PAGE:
• To believe that we have to believe that no one at Google ever cross-checks, tests, understands, or reviews Google’s original code!
  • If Google is being truthful, the staggering list of supervisory, management, privacy, security, and internal controls breakdowns Google would have to admit to would be tantamount to admitting that the world’s #1 repository of the world’s private information has no systemic integrity.
  • It is also highly suspicious that if Google truly cares about privacy and safeguarding private data, why has there been no disclosure or reports of a single Google employee that was reprimanded, reassigned or fired over any of Google’s serial privacy scandals: Gmail; Google search; Google Earth; Street View; Latitude Geo-tracking; Google Picassa Facial Recognition; Google Translation; 411 voice recognition; Google Books; Google Docs; Google Buzz; cloud computing; DNA prints; Google-NSA partnership?
  • Accountability for Google requires robust management and internal controls systems like any other publicly-traded company, not a serial practice of asking for forgiveness when Google is caught, and not PR misdirection.

III. Wardriving eerily resembles other Google efforts.

It is not credible that Google was unaware that this pervasive and systemic wardriving practice was actually occurring, when wardriving is so similar in both goal and effect to so many other “free” or “crowd-sourced” activities that Google “openly” engages in.

  • Remember that another big potential benefit of a global map of vulnerable WiFi hotspots is to let the open wireless movement know where all potential wireless hotspots are, and that are “free” to use, so people can “share” others’ bandwidth with their implicit permission or piggyback others’ bandwidth illegally without their explicit authorization.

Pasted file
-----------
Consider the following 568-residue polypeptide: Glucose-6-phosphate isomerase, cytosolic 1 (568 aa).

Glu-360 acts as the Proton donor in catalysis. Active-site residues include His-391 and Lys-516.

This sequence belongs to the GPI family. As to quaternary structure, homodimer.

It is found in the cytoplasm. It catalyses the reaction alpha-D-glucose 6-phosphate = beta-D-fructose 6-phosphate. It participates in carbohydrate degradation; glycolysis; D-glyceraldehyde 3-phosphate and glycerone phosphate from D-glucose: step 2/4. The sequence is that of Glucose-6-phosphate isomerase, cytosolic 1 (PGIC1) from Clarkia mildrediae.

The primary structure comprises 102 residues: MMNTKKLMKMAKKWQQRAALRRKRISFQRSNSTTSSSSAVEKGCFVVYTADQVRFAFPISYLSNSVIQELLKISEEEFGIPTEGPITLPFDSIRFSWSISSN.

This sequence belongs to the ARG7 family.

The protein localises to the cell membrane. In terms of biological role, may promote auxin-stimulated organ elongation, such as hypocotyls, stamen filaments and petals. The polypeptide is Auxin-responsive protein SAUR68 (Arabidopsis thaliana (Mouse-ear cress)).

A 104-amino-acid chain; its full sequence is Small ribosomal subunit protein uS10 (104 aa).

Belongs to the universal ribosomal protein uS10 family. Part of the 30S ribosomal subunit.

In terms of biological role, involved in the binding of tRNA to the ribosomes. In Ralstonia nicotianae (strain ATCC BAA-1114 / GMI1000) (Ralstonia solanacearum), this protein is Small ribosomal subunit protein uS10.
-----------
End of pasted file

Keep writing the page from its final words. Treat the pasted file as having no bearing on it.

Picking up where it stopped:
• Moreover, what fuels Google’s business model is free or near free inputs: content, private information and bandwidth. Furthermore, there is a lot of evidence that Google aggressively tries to “change the world” from a place where it has to pay for the inputs it uses, to one where it does not have to pay for the inputs it uses.
    • Promoting “Free” content: Book authors and publishers have sued Google for illegally copying over 12 million books without permission.
    • Promoting “Free” wireless: Google has long supported “free” wireless, via its support for free unlicensed White Spaces spectrum; “open” regulatory conditions on the 700 MHz auction; its Nexus One experiment to commoditize wireless bandwidth; its “free” Android operating system to commoditize wireless applications; and its support of “free” community wireless networks via New America Foundation’s advocacy — where Google’s CEO is Chairman.
    • Promoting free software: Google strongly supports free/open source software for all software, but the software that runs Google’s monopoly search engine, auctions and quality score.
    • Promoting subsidized bandwidth: Google’s lobbying leadership for net neutrality and Title II common carrier regulation of broadband providers is all about de facto bandwidth subsidies for Google-YouTube’s world-leading bandwidth consumption.
    • Promoting Internet engineering changes: Google also is proactively working at all levels to make the web faster: by re-engineering the DNS (Domain Name System); by forcing websites to load content faster or have their search ranking lowered; by backing Measurement Lab to be the world’s bandwidth speed cop; and by collecting copious user network data via Google’s pilot program for ultrafast broadband.
  • Does it not stretch all credulity that a company that is so interested in every aspect of the Internet, making if faster, gaining access to whatever information it can crawl, and getting it all for free, knows absolutely nothing about a Google global three-year information collection effort that would dovetail perfectly with most all of their goals, projects and initiatives?

IV. Conclusion: What to expect.

In conclusion, expect multiple serious investigations of Google’s wanton wardriving around the world.

EU: Google should be deeply concerned about the EU’s investigation and reaction because the EU has very strict data protection laws and expectations. It is hard to fathom the EU not holding an aggressive and dismissive American monopoly like Google accountable for serial violations of its laws.

  • Google should be especially concerned of criminal penalties in Italy, given that Italian authorities have already criminally convicted three Google executives in absentia for YouTube not having sufficient internal controls to quickly pull down an obviously objectionable video of students bullying a disabled schoolmate.